Tim Duncan trolled Corey Brewer by mimicking flop attempt (video)

Class was in session on Friday night as Tim Duncan showed Corey Brewer how to properly flop.
The two collided on one particular play when the Timberwolves and Spurs squared off.
Duncan attempted to get Ginobili open by setting a screen for him. Brewer came off the pick but ran into the Spurs’ big man and flopped backwards…

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Kentucky’s Alex Poythress Spikes Frank Mason III’s Layup Attempt

No. 1 Kentucky is facing off against No. 5 Kansas during the 2014 Champions Classic at Bankers Life Fieldhouse in Indianapolis, and the Wildcats are proving to be a dominating force as they took a 38-28 lead into halftime. 

The first half proved to be a block party, as the Wildcats recorded eight rejections while allowing only eight field goals to the Jayhawks (8-of-34).  Kentucky’s Alex Poythress delivered a gorgeous chase-down block on Frank Mason III in the initial half and spiked the ball off the glass for the most impressive of all the stuffs.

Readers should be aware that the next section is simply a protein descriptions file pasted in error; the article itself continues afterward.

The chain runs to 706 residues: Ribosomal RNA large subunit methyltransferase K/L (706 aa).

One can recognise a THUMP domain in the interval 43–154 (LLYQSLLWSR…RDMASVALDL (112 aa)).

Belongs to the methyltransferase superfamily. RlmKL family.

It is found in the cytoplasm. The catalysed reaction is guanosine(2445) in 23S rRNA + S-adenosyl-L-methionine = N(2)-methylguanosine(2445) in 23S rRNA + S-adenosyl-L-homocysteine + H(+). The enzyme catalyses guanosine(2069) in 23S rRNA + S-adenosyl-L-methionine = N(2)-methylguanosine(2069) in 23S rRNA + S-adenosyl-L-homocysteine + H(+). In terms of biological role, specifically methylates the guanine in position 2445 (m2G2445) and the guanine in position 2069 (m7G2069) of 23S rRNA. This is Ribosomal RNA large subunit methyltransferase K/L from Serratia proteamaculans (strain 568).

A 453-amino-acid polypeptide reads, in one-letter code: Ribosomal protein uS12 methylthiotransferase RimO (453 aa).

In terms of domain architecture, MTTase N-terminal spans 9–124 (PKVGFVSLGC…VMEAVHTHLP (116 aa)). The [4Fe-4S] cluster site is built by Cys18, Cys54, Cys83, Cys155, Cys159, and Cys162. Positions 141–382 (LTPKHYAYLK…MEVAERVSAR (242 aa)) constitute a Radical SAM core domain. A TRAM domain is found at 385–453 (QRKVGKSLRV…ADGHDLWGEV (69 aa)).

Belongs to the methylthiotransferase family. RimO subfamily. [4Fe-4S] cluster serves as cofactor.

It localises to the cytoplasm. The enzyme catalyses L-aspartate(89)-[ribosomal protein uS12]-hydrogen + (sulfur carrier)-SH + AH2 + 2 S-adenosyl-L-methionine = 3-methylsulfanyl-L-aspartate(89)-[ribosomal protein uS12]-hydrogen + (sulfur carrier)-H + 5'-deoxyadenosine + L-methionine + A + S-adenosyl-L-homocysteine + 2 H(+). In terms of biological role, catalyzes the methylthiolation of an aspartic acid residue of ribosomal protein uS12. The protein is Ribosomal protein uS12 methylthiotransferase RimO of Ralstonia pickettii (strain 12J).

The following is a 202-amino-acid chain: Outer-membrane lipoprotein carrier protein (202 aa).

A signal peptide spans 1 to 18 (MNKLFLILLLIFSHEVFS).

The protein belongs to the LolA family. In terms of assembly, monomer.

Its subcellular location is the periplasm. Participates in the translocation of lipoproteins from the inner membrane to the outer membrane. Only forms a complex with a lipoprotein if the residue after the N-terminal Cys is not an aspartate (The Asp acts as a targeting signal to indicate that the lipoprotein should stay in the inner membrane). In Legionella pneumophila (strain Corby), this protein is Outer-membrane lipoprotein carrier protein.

It’s going to be a long year for players who want to attack the paint against the Wildcats. 

[Vine, Sporting News' Ryan Fagan]

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Lance Stephenson slaps himself in poor attempt to draw a foul (video)

Charlotte Hornets guard Lance Stephenson once blew in LeBron James’ ear and has also attempted to enter the huddle of an opposing team. But he’s never attempted to draw a foul call quite like he did on Saturday night.
The Hornets may have lost to the Warriors, 112-87, but Stephenson did his best to keep the game as close as possible in the first quarter.
He slapped himself in the face in what was a poor attempt…

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Watch: Kobe Bryant makes ridiculous circus shot while being fouled on layup attempt

Kobe Bryant is clearly in midseason form as he continues to make highlight-reel plays game after game.
Saturday night’s game against the Warriors was no different. With the Lakers trailing late in the second quarter, 59-51, Bryant did all he could to keep his team in the game with an insanely-difficult reverse layup.